3. It’s not about you
Can’t stand one of the other bridal party members? Don’t believe in marriage? Hate the color scheme the happy couple has chosen? Ideally, keep it to yourself. The bride or groom is not going to fire a bridal party member or change their opinions because you have a different idea. Nor should they; it’s their day, not yours (and they’re the ones paying for it). As mentioned, planning weddings is already stressful enough; do not make what should (in theory) be a lovely experience any more negative.
A friend of mine getting married in two months took her bridesmaids shopping for their dresses. One of the three refused any gowns the bride suggested, and – after trying on 10 or so dresses of her own choosing – settled on one because it made her “feel like a princess”. The bride didn’t really like the dress (nor did the other bridesmaids), but simply went with it to keep that one bridesmaid happy. Why? It’s not that bridesmaid’s day, it wasn’t her paying for the dresses, and she wasn’t the one who would be hanging photos of the day in her home until kingdom come. What was the point of the tantrum?
4. Bond with other bridal party members
Whether siblings, colleagues or school friends, the bride and groom have most likely chosen their most favoritest people in the whole wide world to be in their bridal party… and there is nothing they would like more than to see those people get along famously. Sure, it’s unlikely you’ll be weaving each other friendship bracelets by the end of the experience, but make an effort at least to get to know each other. If there is a group call or outing, make sure to join; if there isn’t one, suggest and organize one. The bride will love you for it!
For me, two of my bridesmaids simply could not communicate with each other. Each claimed that the other never responded to her emails about the bachelor- ette party, and asked me to intervene… and of course when I did (verrrry delicately), one got upset and the other accused me of micromanaging, and neither were speaking to me. Sigh! This bridesmaid drama went on for months. It added a very negative element to our wedding planning, and caused a lot of unnecessary stress that could have been solved simply by one of them picking up the phone.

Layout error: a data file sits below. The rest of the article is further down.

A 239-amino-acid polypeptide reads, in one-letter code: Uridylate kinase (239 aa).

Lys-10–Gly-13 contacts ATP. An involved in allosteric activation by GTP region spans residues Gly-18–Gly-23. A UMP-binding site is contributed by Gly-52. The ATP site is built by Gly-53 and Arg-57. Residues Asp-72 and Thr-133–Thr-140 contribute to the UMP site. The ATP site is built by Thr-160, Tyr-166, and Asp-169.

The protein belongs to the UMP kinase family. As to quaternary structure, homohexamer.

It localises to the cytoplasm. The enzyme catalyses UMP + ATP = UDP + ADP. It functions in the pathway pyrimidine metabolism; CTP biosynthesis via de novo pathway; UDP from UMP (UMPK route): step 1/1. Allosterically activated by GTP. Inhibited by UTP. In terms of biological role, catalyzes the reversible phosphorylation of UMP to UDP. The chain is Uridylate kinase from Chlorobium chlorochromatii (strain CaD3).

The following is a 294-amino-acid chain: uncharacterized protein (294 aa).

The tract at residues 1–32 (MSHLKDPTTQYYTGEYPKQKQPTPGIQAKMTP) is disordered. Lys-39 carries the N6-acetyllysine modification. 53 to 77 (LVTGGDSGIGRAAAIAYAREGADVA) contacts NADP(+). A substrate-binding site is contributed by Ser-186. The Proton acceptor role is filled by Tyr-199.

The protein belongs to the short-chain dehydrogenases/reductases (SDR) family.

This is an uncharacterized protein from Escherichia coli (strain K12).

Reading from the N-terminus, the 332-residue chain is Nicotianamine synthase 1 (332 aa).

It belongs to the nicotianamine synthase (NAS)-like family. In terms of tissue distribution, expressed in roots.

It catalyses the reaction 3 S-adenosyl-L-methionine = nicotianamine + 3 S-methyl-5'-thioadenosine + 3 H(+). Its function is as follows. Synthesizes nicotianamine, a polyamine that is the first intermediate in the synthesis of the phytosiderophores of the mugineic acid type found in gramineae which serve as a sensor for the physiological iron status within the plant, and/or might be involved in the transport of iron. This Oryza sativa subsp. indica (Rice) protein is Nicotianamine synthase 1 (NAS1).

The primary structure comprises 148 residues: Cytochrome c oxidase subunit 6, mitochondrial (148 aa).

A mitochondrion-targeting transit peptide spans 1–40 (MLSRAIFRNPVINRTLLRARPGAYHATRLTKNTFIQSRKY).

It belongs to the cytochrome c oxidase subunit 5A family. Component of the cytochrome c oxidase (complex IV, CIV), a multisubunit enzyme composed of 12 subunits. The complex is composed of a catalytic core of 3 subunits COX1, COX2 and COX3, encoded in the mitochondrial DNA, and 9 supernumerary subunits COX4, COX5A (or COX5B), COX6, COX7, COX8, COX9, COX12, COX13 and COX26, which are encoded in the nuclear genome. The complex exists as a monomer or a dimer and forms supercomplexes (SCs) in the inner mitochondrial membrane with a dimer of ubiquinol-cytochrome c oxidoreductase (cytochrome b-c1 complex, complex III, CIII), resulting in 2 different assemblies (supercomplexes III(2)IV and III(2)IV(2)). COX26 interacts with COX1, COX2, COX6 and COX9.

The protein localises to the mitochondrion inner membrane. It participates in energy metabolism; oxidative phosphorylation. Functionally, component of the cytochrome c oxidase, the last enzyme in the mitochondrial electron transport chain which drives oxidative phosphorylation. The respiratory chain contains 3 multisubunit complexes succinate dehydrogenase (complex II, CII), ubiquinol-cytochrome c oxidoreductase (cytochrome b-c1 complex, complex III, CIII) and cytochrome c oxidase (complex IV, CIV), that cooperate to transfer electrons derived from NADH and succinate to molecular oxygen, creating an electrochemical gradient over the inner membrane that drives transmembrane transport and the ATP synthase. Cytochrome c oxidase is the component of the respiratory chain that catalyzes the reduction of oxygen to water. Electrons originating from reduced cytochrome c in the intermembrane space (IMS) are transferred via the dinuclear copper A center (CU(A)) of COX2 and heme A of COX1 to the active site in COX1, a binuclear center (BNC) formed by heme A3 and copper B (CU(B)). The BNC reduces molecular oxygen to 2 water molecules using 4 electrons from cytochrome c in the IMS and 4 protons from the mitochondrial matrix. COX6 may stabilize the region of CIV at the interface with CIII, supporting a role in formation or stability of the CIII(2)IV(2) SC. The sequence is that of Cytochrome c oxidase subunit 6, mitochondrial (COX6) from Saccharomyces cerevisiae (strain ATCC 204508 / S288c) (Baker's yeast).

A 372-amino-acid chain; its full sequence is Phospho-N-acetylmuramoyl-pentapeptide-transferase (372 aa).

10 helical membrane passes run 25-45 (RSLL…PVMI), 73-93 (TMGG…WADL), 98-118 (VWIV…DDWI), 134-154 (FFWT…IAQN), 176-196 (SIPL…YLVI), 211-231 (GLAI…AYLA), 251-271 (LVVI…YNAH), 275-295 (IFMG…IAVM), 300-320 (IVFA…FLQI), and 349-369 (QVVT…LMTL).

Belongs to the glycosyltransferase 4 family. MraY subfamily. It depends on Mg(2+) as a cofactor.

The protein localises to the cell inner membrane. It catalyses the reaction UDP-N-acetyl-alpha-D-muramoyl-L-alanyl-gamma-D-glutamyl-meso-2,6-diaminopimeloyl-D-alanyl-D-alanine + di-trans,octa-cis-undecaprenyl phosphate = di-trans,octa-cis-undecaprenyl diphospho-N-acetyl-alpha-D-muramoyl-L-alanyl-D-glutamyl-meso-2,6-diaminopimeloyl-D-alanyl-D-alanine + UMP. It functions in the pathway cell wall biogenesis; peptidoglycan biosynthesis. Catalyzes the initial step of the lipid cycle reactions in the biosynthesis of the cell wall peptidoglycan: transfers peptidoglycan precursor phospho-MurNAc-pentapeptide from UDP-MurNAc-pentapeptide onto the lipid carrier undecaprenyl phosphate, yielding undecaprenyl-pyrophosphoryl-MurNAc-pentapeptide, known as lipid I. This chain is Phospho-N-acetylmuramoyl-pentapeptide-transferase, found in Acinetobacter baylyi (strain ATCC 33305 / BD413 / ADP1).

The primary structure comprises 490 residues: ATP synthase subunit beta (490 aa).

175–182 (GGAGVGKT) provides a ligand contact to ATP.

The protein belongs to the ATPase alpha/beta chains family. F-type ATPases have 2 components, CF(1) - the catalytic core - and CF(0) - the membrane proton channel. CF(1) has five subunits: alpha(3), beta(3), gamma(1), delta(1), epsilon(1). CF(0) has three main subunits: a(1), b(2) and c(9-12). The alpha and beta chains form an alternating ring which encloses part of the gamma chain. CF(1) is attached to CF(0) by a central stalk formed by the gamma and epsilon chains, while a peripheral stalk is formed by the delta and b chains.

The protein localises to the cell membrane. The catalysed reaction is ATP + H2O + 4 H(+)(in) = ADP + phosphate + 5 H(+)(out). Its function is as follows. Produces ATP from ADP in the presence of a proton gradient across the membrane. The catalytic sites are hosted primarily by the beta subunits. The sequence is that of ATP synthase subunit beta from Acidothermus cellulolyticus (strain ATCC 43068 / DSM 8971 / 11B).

5. Stay on top of the details
Guests with questions about the day might ask bridal party or family members for the information first, rather than bother the busy bride and groom. As such, make sure you’re on top of details about event times, directions and wedding registry information. You of course don’t need to have these details memorized, but make sure you know where and how to find out this information. For example, if there is a wedding website, read through it so you know what details are where. If the bride and groom send out any information emails, archive them to a folder so you can locate them easily later.
6. Throw a bachelor/ette party that’s 12 kinds of awesome
Check out this post on that very topic!
What do you think is involved in being a good bridal party member? What do you wish your bridesmaids and groomsmen knew to help make your life as bride and groom a little bit easier?